Additionally, there are some games and character types easier to play than others. John may want to play a magic wielding character, but doesn't know his spells or effects. Also, some gaming systems are more complex than others. It might be better to start a game using a easier game, than one that is very complex.

Finally, you may wish to let another player assist him in making his decisions. You may rotate this job during your game depending on initiative to allow the player going 2 spots before/after John to help him so that they have sufficient time to think of their own PC's actions or have someone outside of the game help him.


I once had a similar issue, and I used an egg timer. It had the desired effect, and I was able to disguise it. I don't think the problem player even had a clue that s/he was the reason for the timer being inmplementd.

I presented it to the players as a tool to make combat more realistic. Since each round was 6 seconds long in the system we were using, I colored the timer as a way to make combat happen at a pace that was closer to what the characters were experiencing.

I gave each player 30 seconds to declare her/his action. If the timer went off and the player had not begun declaring, her/his character lost the initiative for the round. To add to this, I encouraged tactical table-talk to help players prepare for their turns.

Once I fully explained the rules surrounding the timer, I let the players vote for its implementation. There was only one vote against, and surprisingly, it was not the problem player.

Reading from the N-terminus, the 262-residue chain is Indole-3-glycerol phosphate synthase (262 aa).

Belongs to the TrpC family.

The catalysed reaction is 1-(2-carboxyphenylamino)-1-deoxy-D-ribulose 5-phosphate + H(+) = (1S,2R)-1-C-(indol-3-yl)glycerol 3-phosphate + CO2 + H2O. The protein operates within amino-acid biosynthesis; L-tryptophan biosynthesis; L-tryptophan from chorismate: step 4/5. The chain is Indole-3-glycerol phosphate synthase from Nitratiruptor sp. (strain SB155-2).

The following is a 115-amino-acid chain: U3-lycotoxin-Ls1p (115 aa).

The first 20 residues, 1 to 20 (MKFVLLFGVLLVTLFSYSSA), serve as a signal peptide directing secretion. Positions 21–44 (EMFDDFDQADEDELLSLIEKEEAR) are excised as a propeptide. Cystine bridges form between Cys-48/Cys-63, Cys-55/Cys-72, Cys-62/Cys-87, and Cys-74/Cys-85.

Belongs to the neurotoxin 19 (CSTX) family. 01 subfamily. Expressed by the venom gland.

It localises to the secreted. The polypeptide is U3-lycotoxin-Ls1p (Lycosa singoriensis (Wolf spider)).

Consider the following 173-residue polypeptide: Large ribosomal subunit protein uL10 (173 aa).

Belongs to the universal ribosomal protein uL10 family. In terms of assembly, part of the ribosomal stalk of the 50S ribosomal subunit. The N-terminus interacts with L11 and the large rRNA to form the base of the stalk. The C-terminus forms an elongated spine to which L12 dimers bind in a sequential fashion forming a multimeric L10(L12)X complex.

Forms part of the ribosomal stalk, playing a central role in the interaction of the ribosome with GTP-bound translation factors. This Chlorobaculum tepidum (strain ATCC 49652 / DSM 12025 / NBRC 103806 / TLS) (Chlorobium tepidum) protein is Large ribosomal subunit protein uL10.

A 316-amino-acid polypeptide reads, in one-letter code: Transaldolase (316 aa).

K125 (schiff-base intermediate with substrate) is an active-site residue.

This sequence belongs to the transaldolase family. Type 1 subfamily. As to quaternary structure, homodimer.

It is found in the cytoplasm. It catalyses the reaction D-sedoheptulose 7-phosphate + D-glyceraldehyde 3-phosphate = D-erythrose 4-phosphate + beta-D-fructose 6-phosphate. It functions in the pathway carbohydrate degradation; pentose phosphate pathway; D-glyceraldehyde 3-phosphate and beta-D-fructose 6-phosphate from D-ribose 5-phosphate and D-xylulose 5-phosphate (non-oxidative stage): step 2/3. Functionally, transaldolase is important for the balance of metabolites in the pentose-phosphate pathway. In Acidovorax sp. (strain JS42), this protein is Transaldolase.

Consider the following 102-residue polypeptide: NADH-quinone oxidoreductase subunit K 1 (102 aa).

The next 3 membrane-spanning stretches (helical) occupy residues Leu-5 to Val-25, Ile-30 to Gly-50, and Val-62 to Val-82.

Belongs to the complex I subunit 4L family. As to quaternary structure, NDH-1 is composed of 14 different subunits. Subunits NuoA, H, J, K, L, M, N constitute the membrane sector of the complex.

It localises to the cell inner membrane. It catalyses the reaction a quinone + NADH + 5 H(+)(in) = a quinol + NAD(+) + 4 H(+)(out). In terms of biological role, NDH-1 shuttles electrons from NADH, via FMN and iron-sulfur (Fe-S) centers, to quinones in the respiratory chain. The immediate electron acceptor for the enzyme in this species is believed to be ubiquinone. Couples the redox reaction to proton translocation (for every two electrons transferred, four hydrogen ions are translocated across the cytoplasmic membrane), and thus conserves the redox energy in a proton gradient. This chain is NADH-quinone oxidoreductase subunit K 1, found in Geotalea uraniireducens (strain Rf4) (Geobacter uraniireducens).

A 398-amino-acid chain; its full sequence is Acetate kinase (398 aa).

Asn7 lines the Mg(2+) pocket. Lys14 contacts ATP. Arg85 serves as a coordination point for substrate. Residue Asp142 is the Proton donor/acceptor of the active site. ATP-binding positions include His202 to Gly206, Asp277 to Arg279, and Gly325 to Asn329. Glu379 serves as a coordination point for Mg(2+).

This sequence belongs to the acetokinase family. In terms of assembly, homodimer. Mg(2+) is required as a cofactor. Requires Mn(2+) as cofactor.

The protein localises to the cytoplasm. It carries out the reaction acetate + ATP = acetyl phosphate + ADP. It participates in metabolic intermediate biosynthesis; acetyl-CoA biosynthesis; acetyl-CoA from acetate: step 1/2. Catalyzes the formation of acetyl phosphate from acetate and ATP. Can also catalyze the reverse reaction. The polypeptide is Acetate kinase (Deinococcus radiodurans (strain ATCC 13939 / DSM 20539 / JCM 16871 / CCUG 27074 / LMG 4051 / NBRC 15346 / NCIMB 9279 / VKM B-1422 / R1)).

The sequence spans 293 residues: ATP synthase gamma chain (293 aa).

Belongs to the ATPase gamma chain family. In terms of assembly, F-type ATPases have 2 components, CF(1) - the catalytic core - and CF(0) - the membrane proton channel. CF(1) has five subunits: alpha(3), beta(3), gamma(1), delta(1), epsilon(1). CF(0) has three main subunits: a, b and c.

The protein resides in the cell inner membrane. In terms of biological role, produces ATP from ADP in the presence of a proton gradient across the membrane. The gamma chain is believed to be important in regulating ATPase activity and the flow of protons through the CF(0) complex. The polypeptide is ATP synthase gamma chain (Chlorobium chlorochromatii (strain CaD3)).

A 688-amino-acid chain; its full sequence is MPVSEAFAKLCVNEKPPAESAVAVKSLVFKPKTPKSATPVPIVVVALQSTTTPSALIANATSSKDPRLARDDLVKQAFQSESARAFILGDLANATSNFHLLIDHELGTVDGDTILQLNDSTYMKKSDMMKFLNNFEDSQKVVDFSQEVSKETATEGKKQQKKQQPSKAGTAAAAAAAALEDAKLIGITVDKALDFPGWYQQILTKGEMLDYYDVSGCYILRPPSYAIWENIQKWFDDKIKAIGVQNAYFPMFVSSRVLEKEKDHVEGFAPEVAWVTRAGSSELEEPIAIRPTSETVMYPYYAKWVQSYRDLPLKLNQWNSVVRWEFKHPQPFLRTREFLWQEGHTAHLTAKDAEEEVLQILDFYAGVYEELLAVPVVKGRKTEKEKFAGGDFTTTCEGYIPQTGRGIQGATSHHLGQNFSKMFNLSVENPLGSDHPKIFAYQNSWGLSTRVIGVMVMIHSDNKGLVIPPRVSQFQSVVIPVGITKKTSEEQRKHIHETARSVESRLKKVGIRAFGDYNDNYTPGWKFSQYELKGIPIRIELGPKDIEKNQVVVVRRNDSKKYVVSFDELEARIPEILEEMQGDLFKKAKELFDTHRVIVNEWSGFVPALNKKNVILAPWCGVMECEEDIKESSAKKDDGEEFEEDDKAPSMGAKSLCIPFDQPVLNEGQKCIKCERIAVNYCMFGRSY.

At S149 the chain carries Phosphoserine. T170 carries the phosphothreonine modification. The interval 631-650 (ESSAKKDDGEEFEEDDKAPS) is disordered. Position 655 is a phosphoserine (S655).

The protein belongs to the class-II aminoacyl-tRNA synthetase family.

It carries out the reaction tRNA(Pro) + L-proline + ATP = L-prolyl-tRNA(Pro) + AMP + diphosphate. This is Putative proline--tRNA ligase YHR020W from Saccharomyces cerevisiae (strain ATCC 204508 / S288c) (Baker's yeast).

The player that voted against made a valid point. Sometimes more rules can make a game less fun for some players. I totally understand this perspective. In fact, this mechanic just may not work with some groups.

I think the key to the success of my timer implementation was associating it with the "reality" of the game and giving the players the ability to choose if it was used or not.


How I've always handled it:

New player--you help them out.

Experienced player--when it's their turn I expect an action or else a request for clarification of the situation. After answering a clarification I'll give them a little time to think.

If they don't say what they're going to do in a few seconds they're delaying (including the change to the initiative order), I go on to the next person and I'll check back after dealing with that person's turn. Again, act or delay.

  • \$\begingroup\$ If in 5e (where initiative is static), declaring dodge is a good substitute (attacks against this character have disadvantage, they have advantage on Dex checks). \$\endgroup\$
    – Matt McF
    Commented Mar 2, 2018 at 18:25

Here is what I used to use (a long time ago when DMing AD&D!):

When it feels like it's taking too long, start a countdown from 5. At the end they have to do something or miss their turn. I usually only start counting when they have their default idea already ('just hit em with a sword') and are weighing up alternatives, so in practice it's never a completely wasted turn.

It takes some subtlety to decide when they are taking too long. I tend to wait a touch more for characters with a higher INT score (just because it feels appropriate). I will also move things along if they are chatting too much during combat (everything said in combat is considered 'out loud and real time', and they can't have a big strategy debate while under attack).

Don't be a stickler for this rule — if good, fun gaming is happening then let it happen. Generally my players appreciated the sense of pressure in combat this mechanic created, but there were times when a player wanted to do some elaborate but cool in-combat RP and so needed a little more time.